<p>By the next Olympics in Rio de Janiero in 2016, Vijender Singh will be 31 years old, Akhil Kumar 35 and Suranjoy Singh 30. Though they will have experience on their side, age will have caught up with their reflexes and perhaps it will be time to hand over the baton of Indian boxing to youngsters. The London Olympics gave us a glimpse of the future and boxers who could take on the mantle from Singh and Kumar.
Here are four boxers who will, hopefully, be the face of Indian boxing in coming years:
If there was one athlete who didn’t get a medal but won hearts at Olympics then it was 20-year-old Laishram Devendro Singh. Having reached the quarter finals in London, Singh is seen as the best young boxer in India. “He is extremely quick in the ring and a very fast learner,” says Gurbaksh Singh Sandhu, coach of the men’s boxing team. Singh comes from a family of boxers — his sister Sushila Devi was a national boxing champion — and grew up in Manipur. People might have been surprised by his impressive showing in London, but his coach wasn’t. “He is one for the future and will hopefully achieve a lot in the international arena,” adds Sandhu.
Luck was not on the side of this 19-year-old in London who lost in controversial circumstances. But Sumit Sangwan is not someone who dwells on the past, says Sandhu. “He was really shattered [after the London Olympics] but is a confident young boy.” Sangwan is a tall, strappy boxer who is extremely agile in the ring for someone his size. The boxer from Punjab is supported by the Mittal Champions’ Trust and shot into limelight after winning a gold medal at the Asian Olympic Qualifiers. He doesn’t have much experience in the international arena and competes in the 81-kg category.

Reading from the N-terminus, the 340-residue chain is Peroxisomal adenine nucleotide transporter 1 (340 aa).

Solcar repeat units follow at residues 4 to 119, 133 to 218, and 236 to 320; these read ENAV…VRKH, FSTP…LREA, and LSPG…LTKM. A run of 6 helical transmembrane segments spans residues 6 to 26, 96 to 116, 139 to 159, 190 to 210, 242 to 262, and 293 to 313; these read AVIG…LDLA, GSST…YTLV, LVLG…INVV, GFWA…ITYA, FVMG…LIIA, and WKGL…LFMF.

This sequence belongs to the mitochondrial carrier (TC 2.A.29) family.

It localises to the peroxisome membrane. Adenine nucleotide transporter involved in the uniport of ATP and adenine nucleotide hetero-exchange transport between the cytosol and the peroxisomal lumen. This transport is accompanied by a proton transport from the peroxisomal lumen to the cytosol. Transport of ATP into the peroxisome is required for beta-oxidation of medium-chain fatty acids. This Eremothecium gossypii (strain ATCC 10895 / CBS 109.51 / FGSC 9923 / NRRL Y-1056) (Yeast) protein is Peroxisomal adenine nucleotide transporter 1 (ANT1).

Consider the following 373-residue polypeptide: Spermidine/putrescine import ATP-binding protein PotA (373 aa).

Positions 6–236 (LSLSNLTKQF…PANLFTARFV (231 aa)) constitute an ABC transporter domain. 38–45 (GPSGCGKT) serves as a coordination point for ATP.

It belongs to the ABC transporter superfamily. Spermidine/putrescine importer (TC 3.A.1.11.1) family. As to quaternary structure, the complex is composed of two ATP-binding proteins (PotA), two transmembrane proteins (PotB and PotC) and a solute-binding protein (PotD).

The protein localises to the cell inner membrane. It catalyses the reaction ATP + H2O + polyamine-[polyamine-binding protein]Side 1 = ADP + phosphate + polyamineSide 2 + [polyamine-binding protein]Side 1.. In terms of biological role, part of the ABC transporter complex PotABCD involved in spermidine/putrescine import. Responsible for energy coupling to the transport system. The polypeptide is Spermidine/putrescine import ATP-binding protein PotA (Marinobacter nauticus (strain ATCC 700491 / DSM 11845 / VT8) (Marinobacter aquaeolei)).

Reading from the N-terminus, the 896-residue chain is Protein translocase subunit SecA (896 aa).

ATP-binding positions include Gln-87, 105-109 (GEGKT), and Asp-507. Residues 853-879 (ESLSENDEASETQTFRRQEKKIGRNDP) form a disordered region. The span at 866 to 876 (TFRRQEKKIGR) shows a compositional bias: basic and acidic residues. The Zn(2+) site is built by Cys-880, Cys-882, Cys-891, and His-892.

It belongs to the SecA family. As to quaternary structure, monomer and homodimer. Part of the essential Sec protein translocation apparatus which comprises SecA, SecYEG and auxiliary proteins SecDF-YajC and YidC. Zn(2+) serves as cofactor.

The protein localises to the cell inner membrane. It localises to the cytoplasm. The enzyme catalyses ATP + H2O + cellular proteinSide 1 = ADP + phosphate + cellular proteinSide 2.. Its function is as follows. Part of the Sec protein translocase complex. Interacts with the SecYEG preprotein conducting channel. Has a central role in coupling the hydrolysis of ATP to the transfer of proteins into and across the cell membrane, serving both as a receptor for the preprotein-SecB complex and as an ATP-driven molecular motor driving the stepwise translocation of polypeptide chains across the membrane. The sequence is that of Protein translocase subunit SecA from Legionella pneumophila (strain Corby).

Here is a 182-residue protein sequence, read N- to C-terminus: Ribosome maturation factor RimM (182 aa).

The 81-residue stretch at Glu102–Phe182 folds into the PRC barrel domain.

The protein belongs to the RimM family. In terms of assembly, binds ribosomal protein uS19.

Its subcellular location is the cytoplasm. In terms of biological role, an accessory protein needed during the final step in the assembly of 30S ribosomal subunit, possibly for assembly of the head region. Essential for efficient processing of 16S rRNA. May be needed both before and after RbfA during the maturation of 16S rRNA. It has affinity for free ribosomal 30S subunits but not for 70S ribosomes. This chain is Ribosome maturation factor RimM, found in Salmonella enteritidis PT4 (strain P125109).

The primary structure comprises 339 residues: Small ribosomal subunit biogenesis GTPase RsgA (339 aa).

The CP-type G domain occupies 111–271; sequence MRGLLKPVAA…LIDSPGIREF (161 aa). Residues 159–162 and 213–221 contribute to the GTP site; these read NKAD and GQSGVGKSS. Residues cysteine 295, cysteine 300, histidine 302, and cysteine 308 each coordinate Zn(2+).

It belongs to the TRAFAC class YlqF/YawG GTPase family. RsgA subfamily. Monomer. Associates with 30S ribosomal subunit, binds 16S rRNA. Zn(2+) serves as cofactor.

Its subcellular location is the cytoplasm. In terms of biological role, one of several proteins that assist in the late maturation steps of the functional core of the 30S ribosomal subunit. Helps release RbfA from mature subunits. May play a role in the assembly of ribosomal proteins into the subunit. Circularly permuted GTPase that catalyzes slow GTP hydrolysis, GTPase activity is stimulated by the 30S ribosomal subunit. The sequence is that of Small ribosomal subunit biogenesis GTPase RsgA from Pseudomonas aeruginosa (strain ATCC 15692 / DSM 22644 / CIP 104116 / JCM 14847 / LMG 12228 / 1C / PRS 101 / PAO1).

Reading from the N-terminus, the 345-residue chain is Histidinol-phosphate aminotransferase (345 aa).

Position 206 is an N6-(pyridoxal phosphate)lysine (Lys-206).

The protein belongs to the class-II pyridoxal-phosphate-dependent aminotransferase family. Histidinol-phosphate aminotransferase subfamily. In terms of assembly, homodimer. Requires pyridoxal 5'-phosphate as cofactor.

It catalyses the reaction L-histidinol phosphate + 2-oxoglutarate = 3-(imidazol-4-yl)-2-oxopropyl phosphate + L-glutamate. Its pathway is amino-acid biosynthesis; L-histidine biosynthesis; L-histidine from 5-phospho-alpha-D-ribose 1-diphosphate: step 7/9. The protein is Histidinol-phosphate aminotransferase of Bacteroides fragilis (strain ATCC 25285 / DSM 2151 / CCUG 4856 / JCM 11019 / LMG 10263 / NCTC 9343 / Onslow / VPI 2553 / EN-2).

Nineteen-year-old Thapa was the youngest Indian boxer to have qualified for the Olympics. He lost in the opening round but is still rated as one of the finest boxers in the country. He has a bronze medal to his name at the World Boxing Championships and a silver at the Summer Youth Olympics. Thapa, son of a karate instructor, grew up in Guwahati and was inspired by Mike Tyson to take up boxing. He is supported by Olympic Gold Quest and its COO, Viren Rasquinha, has high hopes of him: “He is an enormous talent.” Thapa replaced Akhil Kumar in the boxing team and has been representing India at the international level since he was 16 years old. He isn’t fazed by anything, adds Rasquinha.
Vikas Krishan Yadav
His moment of glory was winning gold in the 2010 Commonwealth Games when as an 18-year-old he fought a great bout to beat his Chinese opponent. Yadav, who hails from Hisar, has been boxing since the age of 11 and has already won gold medals at the Asian Youth Championship as well as at the Asian Games in Guangzhou. Yadav competes in the 60-kg category and is supported by Mittal Champions’ Trust, who took him on board as a 17-year-old. Yadav is considered the best boxer to have come out of the Bhiwani Boxing Club after Vijender Singh. He has big boots to fill but has shown that he has the potential to compete with the best in the world.